Baitfish and Shellfish

Buzzards Bay is also home to a variety of shellfish. They consist of mollusks/bivalves like quahogs (hard-shelled clams), bay scallops, soft-shelled clams, and oysters, as well as crustaceans like lobsters.

Smaller fish can also be found in Buzzard Bay’s many coves, inlets, and freshwater streams. Silversides, alewives, sand eels, and minnows are some of these species. Fishermen can gather these “baitfish” to use as live bait since they draw larger recreational species.

Whales, seals, and sharks

In Buzzards Bay, there are more critters than fish hiding there. The region is home to a number of shark species, including the following:

Sand tiger sharks
Spiny dogfish
Basking sharks
Great white sharks
Sandbar sharks
Thresher sharks
Smooth dogfish
Blacktip sharks
Bull sharks
Blue sharks

Additionally, Buzzards Bay is a fantastic location to see whales. There are often humpback whales in the waters of Massachusetts. Right whales from the North Atlantic may also be seen; they frequently swim in and near Cape Cod Bay and the Great South Channel. In the North Atlantic Ocean, minke whales are also frequently seen.

Finally, throughout the winter months, guests visiting Buzzards Bay can take pleasure in seal watching. The harbor seal is the most prevalent kind of seal in the region, according to the Buzzards Bay Coalition.

From October through May, these animals travel from Maine and Canada to the warmer coastal waters around Massachusetts. Because of this, Buzzards Bay’s winter months are ideal for seeing seals.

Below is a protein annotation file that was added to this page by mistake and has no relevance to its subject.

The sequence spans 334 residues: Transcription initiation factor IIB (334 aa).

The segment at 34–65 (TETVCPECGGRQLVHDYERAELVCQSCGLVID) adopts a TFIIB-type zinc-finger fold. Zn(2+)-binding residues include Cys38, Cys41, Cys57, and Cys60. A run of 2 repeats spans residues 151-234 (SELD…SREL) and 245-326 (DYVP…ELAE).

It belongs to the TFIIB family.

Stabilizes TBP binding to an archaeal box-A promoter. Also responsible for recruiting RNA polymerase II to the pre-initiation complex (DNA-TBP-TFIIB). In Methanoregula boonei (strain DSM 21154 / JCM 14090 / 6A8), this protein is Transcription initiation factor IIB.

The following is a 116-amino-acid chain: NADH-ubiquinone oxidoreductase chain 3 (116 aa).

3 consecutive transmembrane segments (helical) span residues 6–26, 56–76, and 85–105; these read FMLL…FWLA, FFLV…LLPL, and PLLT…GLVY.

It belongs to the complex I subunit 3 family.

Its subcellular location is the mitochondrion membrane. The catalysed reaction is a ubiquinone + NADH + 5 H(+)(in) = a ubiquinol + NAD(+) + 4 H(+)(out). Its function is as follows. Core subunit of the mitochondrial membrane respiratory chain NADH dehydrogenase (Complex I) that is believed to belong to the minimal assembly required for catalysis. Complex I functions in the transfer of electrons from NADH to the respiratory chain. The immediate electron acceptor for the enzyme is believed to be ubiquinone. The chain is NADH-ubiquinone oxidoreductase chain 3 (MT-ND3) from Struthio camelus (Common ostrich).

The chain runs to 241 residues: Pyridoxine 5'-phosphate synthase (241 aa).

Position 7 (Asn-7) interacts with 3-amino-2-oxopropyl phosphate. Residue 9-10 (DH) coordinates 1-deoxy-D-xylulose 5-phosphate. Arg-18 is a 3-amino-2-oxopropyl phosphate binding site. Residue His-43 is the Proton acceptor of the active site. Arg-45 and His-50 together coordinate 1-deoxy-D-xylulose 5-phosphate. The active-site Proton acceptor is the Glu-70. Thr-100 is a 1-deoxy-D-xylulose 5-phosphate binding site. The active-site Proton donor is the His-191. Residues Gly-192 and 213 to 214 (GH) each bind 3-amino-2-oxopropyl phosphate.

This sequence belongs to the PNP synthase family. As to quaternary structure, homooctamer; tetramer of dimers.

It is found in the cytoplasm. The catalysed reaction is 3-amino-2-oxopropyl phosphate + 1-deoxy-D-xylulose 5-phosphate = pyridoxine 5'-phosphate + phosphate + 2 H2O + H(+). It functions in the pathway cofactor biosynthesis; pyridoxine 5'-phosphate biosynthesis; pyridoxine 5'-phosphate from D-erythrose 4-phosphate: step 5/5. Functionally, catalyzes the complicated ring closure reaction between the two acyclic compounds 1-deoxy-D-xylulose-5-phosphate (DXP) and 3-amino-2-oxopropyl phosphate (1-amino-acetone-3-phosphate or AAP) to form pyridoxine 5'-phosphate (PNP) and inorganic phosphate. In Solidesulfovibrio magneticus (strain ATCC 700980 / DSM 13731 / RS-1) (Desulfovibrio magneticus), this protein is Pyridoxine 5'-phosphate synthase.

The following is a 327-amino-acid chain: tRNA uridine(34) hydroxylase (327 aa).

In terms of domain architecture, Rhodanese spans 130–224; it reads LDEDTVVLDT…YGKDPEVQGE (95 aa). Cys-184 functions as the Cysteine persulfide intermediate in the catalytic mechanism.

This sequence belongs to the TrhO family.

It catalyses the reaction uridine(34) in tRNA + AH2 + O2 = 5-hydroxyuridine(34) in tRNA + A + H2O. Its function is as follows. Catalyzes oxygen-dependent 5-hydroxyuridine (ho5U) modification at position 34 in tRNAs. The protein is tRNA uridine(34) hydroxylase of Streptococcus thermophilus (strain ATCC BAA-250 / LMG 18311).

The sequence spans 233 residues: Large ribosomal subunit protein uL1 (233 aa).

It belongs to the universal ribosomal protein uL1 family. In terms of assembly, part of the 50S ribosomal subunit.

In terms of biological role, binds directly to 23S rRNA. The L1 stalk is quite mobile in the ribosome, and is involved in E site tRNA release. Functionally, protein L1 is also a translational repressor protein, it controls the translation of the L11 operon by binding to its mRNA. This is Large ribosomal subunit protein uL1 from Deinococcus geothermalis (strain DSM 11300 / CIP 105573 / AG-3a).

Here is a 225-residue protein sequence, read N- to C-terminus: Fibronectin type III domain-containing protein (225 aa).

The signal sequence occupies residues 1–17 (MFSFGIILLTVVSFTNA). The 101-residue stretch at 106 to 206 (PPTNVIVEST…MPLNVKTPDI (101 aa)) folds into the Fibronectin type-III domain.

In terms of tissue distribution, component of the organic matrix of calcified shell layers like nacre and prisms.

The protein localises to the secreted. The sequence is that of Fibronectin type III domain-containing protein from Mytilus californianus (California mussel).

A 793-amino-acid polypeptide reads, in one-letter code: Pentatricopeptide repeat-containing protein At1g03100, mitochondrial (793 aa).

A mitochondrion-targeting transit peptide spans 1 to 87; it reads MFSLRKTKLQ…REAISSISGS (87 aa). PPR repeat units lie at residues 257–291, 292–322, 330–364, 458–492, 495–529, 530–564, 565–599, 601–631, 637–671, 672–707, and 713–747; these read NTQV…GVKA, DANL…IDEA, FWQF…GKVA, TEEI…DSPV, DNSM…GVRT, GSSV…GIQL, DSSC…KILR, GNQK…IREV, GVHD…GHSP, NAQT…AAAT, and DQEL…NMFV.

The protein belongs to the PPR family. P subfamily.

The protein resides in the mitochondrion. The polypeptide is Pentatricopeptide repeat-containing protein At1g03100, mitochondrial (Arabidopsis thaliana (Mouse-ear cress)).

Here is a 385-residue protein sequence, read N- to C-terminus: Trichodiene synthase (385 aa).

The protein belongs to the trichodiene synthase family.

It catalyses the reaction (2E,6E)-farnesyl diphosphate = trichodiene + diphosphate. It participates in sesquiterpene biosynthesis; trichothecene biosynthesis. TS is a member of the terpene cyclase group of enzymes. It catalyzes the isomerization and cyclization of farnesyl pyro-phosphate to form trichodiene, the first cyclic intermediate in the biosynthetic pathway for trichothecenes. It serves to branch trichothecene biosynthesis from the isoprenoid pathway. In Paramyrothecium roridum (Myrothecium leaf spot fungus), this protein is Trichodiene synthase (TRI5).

Coastal beaches and rocky shorelines are good places for wildlife observers to spot seals. They are found on Cape Cod, from Demarest Lloyd State Park near Dartmouth to Woods Hole.

Additionally, seals have been known to drag themselves onto piers and bays, including New Bedford Harbor. Gull Island is another popular location for seeing seals. Midday low tide is the ideal time to search for them.


The Buzzards Bay area is abundant with birds, as the name would imply. But the name of the bay probably originated with colonists mistaking native osprey for buzzards. It’s still possible to spot ospreys near Buzzards Bay.

In fact, during the past 50 years, there has been an amazing global rebound of these birds, according to the Buzzards Bay Coalition. This is because to less polluted fish, clearer water, and the efforts of organizations committed to creating and preserving osprey nesting habitats.

Other birds that guests may see nearby are:

American wigeon
Common eider
Common goldeneye
Greater scaup
Green-winged teal
Horned lark
Purple sandpiper
Red-breasted merganser
Snow bunting
Surf scoter
White-winged scoter

Every spring, vernal ponds appear in the surrounding forest of Buzzards Bay. Soon, salamanders and frogs will be coexisting in these seasonal wetlands.

According to Sea Coast Online, these two animals normally migrate to vernal pools in the spring to mate and lay eggs. The absence of fish, which feed on the eggs of frogs, makes the pools a perfect habitat.


The area around Buzzards Bay is home to a wide diversity of mammals. Since many mammals are having their babies in the spring, it’s one of the finest seasons to see wildlife. The Buzzards Bay region is home to foxes, and kits are born in March and May.

Mammals including deer, squirrels, rabbits, and more can be seen in places like the Great Neck Wildlife Sanctuary.

An Overview of Buzzards Bay’s Wildlife

Buzzards Bay is home to a variety of animals, including seals, whales, sharks, and fish of all sorts. Mammals like deer foxes and amphibians that breed in vernal pools can also be seen in the area. At last, the osprey and scoter populations in the air above Buzzards Bay are abundant.